Pageonce has succeeded in making a name for itself as a direct-to-consumer personal finance management app that has leapfrogged better-known Mint. Starting today, however, it is setting out to make a name for itself that consumers will recognize. It has rebranded itself as Check. 

The news might seem rather sudden to the startup's users, who began receiving e-mail alerts today with a heading of “Check (formerly Pageonce Updates).” But it apparently has been long in coming for executives at the Palo Alto startup who long ago grew frustrated with puzzled looks and myriad misspellings of the company name. There will be some head-scratching about the new name of Check, which will inevitably trigger mental connections with a paper-based payment system.

That could be confusing for young consumers who seldom write paper checks much and would prefer to evolve beyond that clunky experience to an on-the-go smartphone app that provides greater control over cash flow and their available balances. But Check is hoping the new name will have the advantage of being short and memorable, will have connotations of money chores, and will come to mean that users can “check” off financial chores and keep their financial headaches “in check.”

The original name of Pageonce made more sense when Guy Goldstein founded the company in 2008 with the aim of creating an app that would manage finance, shopping, utilities, social, travel, and e-mail chores through a single app with a single password. The company still aims to achieve much of that as it evolves down the path of becoming a mobile wallet. But in the meantime, executives felt the startup desperately needed a name that was more fitting for what it offers. Even as it evolves, Check offers plenty that should put it on the radar for banks and credit unions, billers, and mobile-technology vendors alike.

The company was built on the philosophy that mobile devices would create consumer demand and expectations for mobile tools. That belief heavily influences the intuitive user experience, the emphasis on removing the work from personal finance management (including financial alerts by default), and a view-plus-do approach that has enabled Check to leapfrog past Mint because users not only can monitor their aggregated accounts but also pay bills. It also has built the scaffolding for archiving that will grow in importance as consumers evolve to a digital-mostly lifestyle.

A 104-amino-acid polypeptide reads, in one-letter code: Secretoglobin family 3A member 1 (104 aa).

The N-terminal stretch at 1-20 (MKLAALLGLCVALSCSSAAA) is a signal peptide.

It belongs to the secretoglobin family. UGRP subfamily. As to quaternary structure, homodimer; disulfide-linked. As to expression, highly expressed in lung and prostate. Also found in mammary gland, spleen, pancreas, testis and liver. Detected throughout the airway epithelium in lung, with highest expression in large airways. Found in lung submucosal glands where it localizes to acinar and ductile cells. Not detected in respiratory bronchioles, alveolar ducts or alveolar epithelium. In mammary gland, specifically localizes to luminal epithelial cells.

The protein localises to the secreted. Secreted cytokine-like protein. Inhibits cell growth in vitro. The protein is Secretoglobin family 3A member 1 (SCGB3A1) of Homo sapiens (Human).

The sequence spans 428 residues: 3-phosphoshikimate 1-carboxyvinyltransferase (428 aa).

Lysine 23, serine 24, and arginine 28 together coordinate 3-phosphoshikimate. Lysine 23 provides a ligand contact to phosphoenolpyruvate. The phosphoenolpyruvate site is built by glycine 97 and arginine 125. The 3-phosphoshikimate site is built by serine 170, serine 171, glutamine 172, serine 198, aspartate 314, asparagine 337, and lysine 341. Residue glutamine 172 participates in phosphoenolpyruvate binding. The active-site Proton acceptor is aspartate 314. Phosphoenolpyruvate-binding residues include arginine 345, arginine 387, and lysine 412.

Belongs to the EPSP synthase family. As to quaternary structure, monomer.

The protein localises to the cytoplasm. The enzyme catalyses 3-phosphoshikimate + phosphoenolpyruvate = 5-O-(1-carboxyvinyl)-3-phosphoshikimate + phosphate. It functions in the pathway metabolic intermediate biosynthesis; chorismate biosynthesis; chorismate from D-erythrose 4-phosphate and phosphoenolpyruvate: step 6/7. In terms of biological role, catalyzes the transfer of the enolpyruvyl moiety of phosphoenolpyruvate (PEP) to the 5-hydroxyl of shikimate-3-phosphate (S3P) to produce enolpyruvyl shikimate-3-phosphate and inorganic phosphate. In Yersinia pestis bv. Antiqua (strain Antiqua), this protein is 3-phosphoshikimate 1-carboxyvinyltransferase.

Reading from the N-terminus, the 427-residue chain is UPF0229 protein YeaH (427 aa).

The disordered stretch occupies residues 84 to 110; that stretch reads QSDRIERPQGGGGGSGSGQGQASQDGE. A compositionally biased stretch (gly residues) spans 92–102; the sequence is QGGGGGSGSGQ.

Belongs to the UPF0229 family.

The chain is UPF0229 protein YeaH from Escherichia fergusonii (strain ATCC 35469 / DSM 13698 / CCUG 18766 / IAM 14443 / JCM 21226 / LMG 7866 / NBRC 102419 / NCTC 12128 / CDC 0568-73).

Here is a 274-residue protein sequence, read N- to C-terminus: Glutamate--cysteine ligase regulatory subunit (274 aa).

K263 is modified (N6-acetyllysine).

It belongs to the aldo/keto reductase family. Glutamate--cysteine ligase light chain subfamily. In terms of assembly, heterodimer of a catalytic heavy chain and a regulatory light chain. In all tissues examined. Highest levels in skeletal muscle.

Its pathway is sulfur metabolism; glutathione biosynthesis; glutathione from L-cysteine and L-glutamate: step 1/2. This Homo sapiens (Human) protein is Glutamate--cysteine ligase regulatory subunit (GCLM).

It was because of its achievements and pace of innovation that I spotlighted the startup in a pair of “Bill-Pay Innovator” reports in March 2012. In an interview for those reports, Pageonce reported it had 5.7 million registered users as of January 2012. Today, Check boasts it has more than 8 million users. Much of that recent growth has occurred since October 2012, when it launched free bill-pay services. Check reports it is processing $1.6 million in payments a day, up from the $1 million milestone it reached in January. But today’s rebranding is a sign that perhaps the hardest work is yet to come.

Building something is one thing. Making consumers aware that it exists is something else again. Changing the name only compounds that challenge.

Author

About Mark Schwanhausser

Mark strategizes how financial institutions can track and serve customers across the channels they use, and provide a consistent, integrated brand and user experience. Mark helps banks and credit unions profitably enable customers to monitor and manage their money more intelligently through technology such as online banking, mobile banking, personal financial management, financial alerts, and technologies on the horizon. 

Mark led the development of Javelin’s Digital Banking Maturity Path, a strategic framework for assessing a financial institution’s ability to deliver advice in digital channels, and the Financial Journey Model, which builds digital banking on a foundation of time-tested personal finance principles. He has also mapped out strategies to upgrade online banking, digital account opening, and financial alerts in a mobile-first era. 

Before joining Javelin, Mark was a personal finance reporter for the San Jose Mercury News. He covered money and emerging trends in financial services and payments technology.

Mark has a bachelor’s degree in journalism from the University of Missouri at Columbia and attended Antioch College.

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